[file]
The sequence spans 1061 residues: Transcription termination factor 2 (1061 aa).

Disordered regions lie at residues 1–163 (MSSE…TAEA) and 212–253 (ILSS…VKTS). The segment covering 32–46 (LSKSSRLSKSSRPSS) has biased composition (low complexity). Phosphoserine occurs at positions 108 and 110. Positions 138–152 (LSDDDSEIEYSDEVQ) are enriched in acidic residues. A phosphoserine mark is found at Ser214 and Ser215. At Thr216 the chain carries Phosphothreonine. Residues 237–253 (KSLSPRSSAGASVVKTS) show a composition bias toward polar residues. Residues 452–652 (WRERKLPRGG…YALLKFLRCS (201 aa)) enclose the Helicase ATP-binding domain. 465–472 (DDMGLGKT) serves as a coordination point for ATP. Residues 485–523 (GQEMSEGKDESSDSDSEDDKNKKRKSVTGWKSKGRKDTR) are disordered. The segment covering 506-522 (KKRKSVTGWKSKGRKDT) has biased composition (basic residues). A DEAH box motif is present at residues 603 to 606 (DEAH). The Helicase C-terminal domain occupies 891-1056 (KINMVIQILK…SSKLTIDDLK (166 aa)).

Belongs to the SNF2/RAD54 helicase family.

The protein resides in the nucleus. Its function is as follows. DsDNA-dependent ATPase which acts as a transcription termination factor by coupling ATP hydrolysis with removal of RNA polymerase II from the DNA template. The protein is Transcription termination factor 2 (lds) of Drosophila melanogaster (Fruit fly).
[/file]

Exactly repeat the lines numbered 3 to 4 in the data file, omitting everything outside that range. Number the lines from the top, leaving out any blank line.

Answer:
Belongs to the SNF2/RAD54 helicase family.

The protein resides in the nucleus. Its function is as follows. DsDNA-dependent ATPase which acts as a transcription termination factor by coupling ATP hydrolysis with removal of RNA polymerase II from the DNA template. The protein is Transcription termination factor 2 (lds) of Drosophila melanogaster (Fruit fly).